Ned Van Riper, director of recruiting at Independent Financial Partners [formerly of FineTooth Consulting], the LPL rep with the largest number of advisors, says he only learned of the Curian plan on July 31 when he checked in with a Curian wholesaler about a planned luncheon and was told not to expect it to happen.

“I just about fell out of my chair,” he says. Van Riper says that in his experience Curian was most often “in the same conversation” as SEI Investments, the giant TAMP in Oaks, Pa. See: After a decade of unsteady results, SEI Investments is attracting financial advisors again.

Goldman adds: “We’re going to do everything we can to reach out to these folks. I mean that sincerely as a reality. This is crazy.”

He tempered that remark by saying that survival in the TAMP business has gotten more difficult for small players.

“This business is becoming a business,” Goldman says. “You not only have to do great asset management but also great technology, practice management and relationship management.” See: 'AssetMark’ rides again as a $20-billion TAMP with a receding Genworth hangover.

Goldman points out that temporary managers had replaced the heads of each of those managerial efforts at Curian making improvements difficult if not impossible.

Nice to know you

As CEO, Mandich also became responsible for the day-to-day operations of Prudential Portfolio Manager of America. He maintained his then current positions as deputy executive-in-charge of JAG, and interim chief executive officer and president of Curian Capital, LLC, according to a PPMA press release put out in May.

Mandich joined PPMA 22 years ago from Arthur Andersen & Co., where he spent nine years providing audit and financial consulting services exclusively to financial services industry clients. He began his career at the brokerage firm A.G. Becker. Mandich earned a bachelor’s degree in accounting from Valparaiso University and holds the Certified Public Accountant designation.

Mandich had a sunny message for press release readers in May.

“I’m incredibly proud of the great leadership team we’ve developed to meet the changing needs of our clients, while leveraging the scale and capabilities of our entire investment advisory business,” Mandich said. “PPMA is known for a distinct investment culture and vision and I look forward to building on its success.”

Money in motion

Van Riper says he called one heavy user of Curian Capital with very big IBD rep practice after hearing the news to see how he was doing. “He said: 'This is going to be an exciting opportunity for us. This will cause a lot of money in motion.’...Now that’s seeing the glass half full.”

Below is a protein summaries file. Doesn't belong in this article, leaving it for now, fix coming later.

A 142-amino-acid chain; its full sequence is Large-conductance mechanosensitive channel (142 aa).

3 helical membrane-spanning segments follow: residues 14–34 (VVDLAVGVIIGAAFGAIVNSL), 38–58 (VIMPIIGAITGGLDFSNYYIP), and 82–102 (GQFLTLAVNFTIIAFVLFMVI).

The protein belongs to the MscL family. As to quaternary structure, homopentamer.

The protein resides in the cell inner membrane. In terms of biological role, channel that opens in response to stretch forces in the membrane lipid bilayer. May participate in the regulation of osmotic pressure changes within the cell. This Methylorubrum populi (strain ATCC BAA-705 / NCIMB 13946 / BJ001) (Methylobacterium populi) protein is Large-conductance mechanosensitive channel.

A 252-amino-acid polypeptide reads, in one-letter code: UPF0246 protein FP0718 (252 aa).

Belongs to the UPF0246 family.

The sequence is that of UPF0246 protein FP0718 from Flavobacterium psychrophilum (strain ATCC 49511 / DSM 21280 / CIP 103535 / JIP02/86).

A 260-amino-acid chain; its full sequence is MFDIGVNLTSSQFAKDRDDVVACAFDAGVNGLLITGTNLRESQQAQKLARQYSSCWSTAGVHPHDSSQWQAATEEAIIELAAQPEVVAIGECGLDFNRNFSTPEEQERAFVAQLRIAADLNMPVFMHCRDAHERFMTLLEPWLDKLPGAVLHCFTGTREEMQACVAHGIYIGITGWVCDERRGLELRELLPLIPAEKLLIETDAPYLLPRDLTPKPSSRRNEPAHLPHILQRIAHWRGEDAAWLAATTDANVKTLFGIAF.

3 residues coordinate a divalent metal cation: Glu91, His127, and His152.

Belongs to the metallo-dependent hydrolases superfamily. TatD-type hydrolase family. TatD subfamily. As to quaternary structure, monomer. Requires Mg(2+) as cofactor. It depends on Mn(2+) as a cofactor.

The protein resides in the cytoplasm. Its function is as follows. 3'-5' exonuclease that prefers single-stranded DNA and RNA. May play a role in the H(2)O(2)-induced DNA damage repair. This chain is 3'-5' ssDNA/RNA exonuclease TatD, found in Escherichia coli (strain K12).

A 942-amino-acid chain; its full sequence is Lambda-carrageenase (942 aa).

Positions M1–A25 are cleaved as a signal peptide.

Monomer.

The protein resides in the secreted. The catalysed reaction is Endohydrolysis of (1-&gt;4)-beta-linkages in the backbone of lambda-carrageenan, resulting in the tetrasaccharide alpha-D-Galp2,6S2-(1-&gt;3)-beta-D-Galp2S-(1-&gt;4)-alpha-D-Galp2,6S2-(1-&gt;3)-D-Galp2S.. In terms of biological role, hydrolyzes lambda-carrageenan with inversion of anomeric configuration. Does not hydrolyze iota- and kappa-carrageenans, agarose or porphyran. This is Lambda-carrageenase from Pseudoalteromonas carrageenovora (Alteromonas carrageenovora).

Related Moves

AssetMark suddenly parts ways with president/CEO Charles Goldman; protégé Natalie Wolfsen named CEO; Michael Kim president

AssetMark chairwoman Xiaoning Jiao provided no details, faint praise for Goldman amid his unexpected departure, but was effusive over Wolfsen appointment.

February 24, 2021 – 3:31 AM

Mentioned in this article:

Buckingham Strategic Partners
TAMP, Asset Manager for RIAs
Top Executive: Alex Potts



August 3, 2015 — 1:06 PM


I am going to chime in here a bit if you don’t mind. My observation is that the TAMP format can be useful both administratively and in a manner which supports fiduciary process/ protocol if applied properly. The issues we have seen is that they are not applied properly- more specifically the fiduciary continuum calls for:

An investment policy statement outlining the blue print (risk tolerances, allowable securities, accountability etc.) of the asset pool. TAMP use 'proposal generators’ which are totally inadequate.

Independent/ unbiased investment research across capital markets/asset allocation and investment strategy research- which is based on sound academically vetted practices, documented and defendable. Some TAMPs do most don’t

No 'manager up charge’ – you cannot get paid in any way/shape or form from the underlying investment managers- for example as some TAMPS do- you cannot negotiate a fee with a manager and tack on an additional 5- 10 bps. Total no no

Implementation- has to be done in accordance with the investment policy statement- allowable assets, restrictions, risk tolerances, rebalancing etc. As most TAMPs don’t start with an IPS they don’t implement according to it.

Transactions- trades done on behalf of the underlying investment manager should be done in real time- not batched and done the next morning. There are a lot of implications when this not done in real time. Trading should be based on best execution and measured (in order to be defendable) by qualified 3rd parties. Obviously- no clipping commissions!

Disclosures- all fees should be disclosed including program costs, explicit and imbedded (mutual funds) manager costs, research costs etc.

So- in my observation- the problem is not the TAMP format- it is the way it is implemented and for many the business model which has been built around it. In order TAMPs to support fiduciary standards they would need to change their technology (IPS vs proposal generator), trading (real time, multi currency) and business model. That’s why we created FAA.

Stephen Winks

Stephen Winks

July 31, 2015 — 1:12 AM